According to a recent Reuters article, Chicago wheat sprung to its highest total in almost two weeks on January 6, marking its biggest two-day gain since mid-October as freezing conditions spread across much of the Midwest.
Most Midwestern states have recently been gripped by the lowest temperatures in nearly two-decades, putting dormant hard red winter wheat crops at risk of damage. Luke Mathews, commodities strategist at Commonwealth Bank of Australia, said in the Reuters article, "There are concerns regarding cold temperatures in the United States. Freezing weather is supporting the sentiment.”
The Chicago Board of Trade proved supported these predictions as March wheat had risen 0.5% to $6.08-1/2 a bushel, just below the session peak of $6.10-1/2 a bushel, the highest total since December 24. The extremely cold conditions are expected to ease towards the end of the week, but damage could have already been done as most fields do not currently have enough snow coverage to protect the crop.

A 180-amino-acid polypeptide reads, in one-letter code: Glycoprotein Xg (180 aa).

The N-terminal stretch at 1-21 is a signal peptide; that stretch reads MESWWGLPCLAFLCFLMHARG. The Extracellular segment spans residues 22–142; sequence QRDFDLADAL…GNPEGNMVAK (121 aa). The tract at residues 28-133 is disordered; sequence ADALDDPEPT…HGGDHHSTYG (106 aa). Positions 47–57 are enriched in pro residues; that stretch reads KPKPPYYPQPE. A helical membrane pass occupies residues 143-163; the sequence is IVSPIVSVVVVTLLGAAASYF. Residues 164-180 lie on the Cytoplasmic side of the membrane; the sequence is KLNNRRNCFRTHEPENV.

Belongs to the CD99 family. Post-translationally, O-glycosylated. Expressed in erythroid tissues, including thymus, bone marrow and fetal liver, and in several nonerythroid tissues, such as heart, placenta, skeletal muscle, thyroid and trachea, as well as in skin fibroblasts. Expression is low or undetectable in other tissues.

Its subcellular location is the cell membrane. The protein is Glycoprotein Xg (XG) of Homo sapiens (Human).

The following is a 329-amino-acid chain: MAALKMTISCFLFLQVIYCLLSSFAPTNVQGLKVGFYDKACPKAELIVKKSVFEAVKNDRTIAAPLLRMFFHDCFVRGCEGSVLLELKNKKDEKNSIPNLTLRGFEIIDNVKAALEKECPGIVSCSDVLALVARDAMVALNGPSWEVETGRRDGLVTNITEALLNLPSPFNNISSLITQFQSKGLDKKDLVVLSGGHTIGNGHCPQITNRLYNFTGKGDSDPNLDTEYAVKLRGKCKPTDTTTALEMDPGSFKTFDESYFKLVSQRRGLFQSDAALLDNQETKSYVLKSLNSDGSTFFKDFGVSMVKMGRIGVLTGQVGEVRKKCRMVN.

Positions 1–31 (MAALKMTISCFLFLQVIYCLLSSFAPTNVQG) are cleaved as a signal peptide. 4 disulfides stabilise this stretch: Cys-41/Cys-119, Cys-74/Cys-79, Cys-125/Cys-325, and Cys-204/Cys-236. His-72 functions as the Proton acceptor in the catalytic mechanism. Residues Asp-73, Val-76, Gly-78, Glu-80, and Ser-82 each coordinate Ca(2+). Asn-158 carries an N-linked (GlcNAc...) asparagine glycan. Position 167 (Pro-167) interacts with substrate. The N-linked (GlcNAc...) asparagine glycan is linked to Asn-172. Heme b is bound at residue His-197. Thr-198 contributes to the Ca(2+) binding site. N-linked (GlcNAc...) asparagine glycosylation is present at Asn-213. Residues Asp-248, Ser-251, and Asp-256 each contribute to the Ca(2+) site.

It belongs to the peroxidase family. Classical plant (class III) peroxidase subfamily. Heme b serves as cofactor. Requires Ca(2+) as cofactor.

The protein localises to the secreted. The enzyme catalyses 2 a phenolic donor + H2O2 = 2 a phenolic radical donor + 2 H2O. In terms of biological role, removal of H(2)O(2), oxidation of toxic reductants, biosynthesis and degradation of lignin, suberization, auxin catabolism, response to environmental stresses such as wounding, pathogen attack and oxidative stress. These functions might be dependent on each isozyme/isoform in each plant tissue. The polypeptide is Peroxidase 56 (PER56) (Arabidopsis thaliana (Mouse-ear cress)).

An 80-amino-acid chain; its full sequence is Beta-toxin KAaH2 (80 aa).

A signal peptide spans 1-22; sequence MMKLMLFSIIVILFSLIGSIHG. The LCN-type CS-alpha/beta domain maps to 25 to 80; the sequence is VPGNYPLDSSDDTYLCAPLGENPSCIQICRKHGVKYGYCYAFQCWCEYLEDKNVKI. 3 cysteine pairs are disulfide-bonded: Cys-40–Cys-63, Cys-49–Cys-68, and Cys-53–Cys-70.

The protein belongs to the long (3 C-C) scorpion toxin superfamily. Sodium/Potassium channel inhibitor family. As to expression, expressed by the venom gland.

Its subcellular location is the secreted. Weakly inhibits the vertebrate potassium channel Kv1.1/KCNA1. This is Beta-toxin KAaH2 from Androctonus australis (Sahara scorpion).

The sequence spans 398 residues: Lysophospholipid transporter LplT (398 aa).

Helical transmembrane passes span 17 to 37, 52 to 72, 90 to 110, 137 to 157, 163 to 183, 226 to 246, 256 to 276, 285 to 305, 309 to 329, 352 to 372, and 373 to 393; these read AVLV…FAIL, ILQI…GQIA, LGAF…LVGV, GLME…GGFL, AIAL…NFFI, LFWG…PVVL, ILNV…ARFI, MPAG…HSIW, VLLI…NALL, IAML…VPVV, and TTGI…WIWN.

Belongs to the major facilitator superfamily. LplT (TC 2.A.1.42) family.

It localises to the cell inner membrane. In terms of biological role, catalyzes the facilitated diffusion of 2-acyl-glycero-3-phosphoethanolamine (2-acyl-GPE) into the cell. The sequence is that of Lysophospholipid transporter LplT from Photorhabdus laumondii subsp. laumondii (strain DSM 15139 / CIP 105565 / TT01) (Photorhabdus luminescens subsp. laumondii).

Carsten Fritsch, an analyst at Commerzbank AG in Frankfurt, added in a Bloomberg article, “It is as yet unclear how severely the still-dormant wheat plants will be damaged by the extreme cold weather in the U.S. In the southern Great Plains and the Midwest, plants could suffer because there is not sufficient snow cover everywhere to protect them.”
The heart of the world’s top exporter of wheat has been under the burden of extreme cold temperatures that could damage the crop and as a result, prices have risen to high levels, according to the Reuters article.